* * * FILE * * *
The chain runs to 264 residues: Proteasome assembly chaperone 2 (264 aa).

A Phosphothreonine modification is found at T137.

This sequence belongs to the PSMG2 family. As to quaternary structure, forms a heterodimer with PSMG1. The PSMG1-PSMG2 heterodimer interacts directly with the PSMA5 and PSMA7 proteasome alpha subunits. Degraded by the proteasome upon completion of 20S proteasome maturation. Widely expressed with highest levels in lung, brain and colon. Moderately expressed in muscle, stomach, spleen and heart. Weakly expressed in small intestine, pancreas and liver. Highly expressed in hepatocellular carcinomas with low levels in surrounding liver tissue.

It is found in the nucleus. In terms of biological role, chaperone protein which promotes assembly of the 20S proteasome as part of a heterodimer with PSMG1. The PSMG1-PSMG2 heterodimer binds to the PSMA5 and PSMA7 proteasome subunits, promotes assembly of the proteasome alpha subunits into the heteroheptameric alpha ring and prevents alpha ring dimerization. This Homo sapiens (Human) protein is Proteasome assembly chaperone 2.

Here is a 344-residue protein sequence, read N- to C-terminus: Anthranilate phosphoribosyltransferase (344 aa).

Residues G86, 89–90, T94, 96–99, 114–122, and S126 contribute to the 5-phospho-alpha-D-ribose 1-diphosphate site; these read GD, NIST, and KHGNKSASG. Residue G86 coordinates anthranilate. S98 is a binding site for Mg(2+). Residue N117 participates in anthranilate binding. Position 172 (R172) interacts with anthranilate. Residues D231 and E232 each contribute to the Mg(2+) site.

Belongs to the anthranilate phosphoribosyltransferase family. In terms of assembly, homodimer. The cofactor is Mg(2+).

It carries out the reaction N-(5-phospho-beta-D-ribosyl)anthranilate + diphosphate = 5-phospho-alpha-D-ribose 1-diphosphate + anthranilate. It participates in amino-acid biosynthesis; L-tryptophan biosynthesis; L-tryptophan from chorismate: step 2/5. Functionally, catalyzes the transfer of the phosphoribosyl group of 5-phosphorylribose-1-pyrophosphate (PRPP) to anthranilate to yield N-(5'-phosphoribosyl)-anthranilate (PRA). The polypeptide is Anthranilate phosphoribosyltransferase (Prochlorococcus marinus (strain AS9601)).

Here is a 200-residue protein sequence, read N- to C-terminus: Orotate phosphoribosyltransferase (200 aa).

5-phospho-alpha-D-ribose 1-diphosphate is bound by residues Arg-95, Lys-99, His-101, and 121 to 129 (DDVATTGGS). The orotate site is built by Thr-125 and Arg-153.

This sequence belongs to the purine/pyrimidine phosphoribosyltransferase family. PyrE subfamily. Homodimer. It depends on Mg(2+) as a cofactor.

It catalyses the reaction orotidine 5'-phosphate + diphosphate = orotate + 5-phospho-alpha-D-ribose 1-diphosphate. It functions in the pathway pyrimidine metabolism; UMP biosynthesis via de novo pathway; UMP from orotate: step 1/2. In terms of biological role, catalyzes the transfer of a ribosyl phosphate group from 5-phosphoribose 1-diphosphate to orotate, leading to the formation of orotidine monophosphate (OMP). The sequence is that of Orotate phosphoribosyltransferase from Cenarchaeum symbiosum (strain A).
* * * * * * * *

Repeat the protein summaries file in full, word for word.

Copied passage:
The chain runs to 264 residues: Proteasome assembly chaperone 2 (264 aa).

A Phosphothreonine modification is found at T137.

This sequence belongs to the PSMG2 family. As to quaternary structure, forms a heterodimer with PSMG1. The PSMG1-PSMG2 heterodimer interacts directly with the PSMA5 and PSMA7 proteasome alpha subunits. Degraded by the proteasome upon completion of 20S proteasome maturation. Widely expressed with highest levels in lung, brain and colon. Moderately expressed in muscle, stomach, spleen and heart. Weakly expressed in small intestine, pancreas and liver. Highly expressed in hepatocellular carcinomas with low levels in surrounding liver tissue.

It is found in the nucleus. In terms of biological role, chaperone protein which promotes assembly of the 20S proteasome as part of a heterodimer with PSMG1. The PSMG1-PSMG2 heterodimer binds to the PSMA5 and PSMA7 proteasome subunits, promotes assembly of the proteasome alpha subunits into the heteroheptameric alpha ring and prevents alpha ring dimerization. This Homo sapiens (Human) protein is Proteasome assembly chaperone 2.

Here is a 344-residue protein sequence, read N- to C-terminus: Anthranilate phosphoribosyltransferase (344 aa).

Residues G86, 89–90, T94, 96–99, 114–122, and S126 contribute to the 5-phospho-alpha-D-ribose 1-diphosphate site; these read GD, NIST, and KHGNKSASG. Residue G86 coordinates anthranilate. S98 is a binding site for Mg(2+). Residue N117 participates in anthranilate binding. Position 172 (R172) interacts with anthranilate. Residues D231 and E232 each contribute to the Mg(2+) site.

Belongs to the anthranilate phosphoribosyltransferase family. In terms of assembly, homodimer. The cofactor is Mg(2+).

It carries out the reaction N-(5-phospho-beta-D-ribosyl)anthranilate + diphosphate = 5-phospho-alpha-D-ribose 1-diphosphate + anthranilate. It participates in amino-acid biosynthesis; L-tryptophan biosynthesis; L-tryptophan from chorismate: step 2/5. Functionally, catalyzes the transfer of the phosphoribosyl group of 5-phosphorylribose-1-pyrophosphate (PRPP) to anthranilate to yield N-(5'-phosphoribosyl)-anthranilate (PRA). The polypeptide is Anthranilate phosphoribosyltransferase (Prochlorococcus marinus (strain AS9601)).

Here is a 200-residue protein sequence, read N- to C-terminus: Orotate phosphoribosyltransferase (200 aa).

5-phospho-alpha-D-ribose 1-diphosphate is bound by residues Arg-95, Lys-99, His-101, and 121 to 129 (DDVATTGGS). The orotate site is built by Thr-125 and Arg-153.

This sequence belongs to the purine/pyrimidine phosphoribosyltransferase family. PyrE subfamily. Homodimer. It depends on Mg(2+) as a cofactor.

It catalyses the reaction orotidine 5'-phosphate + diphosphate = orotate + 5-phospho-alpha-D-ribose 1-diphosphate. It functions in the pathway pyrimidine metabolism; UMP biosynthesis via de novo pathway; UMP from orotate: step 1/2. In terms of biological role, catalyzes the transfer of a ribosyl phosphate group from 5-phosphoribose 1-diphosphate to orotate, leading to the formation of orotidine monophosphate (OMP). The sequence is that of Orotate phosphoribosyltransferase from Cenarchaeum symbiosum (strain A).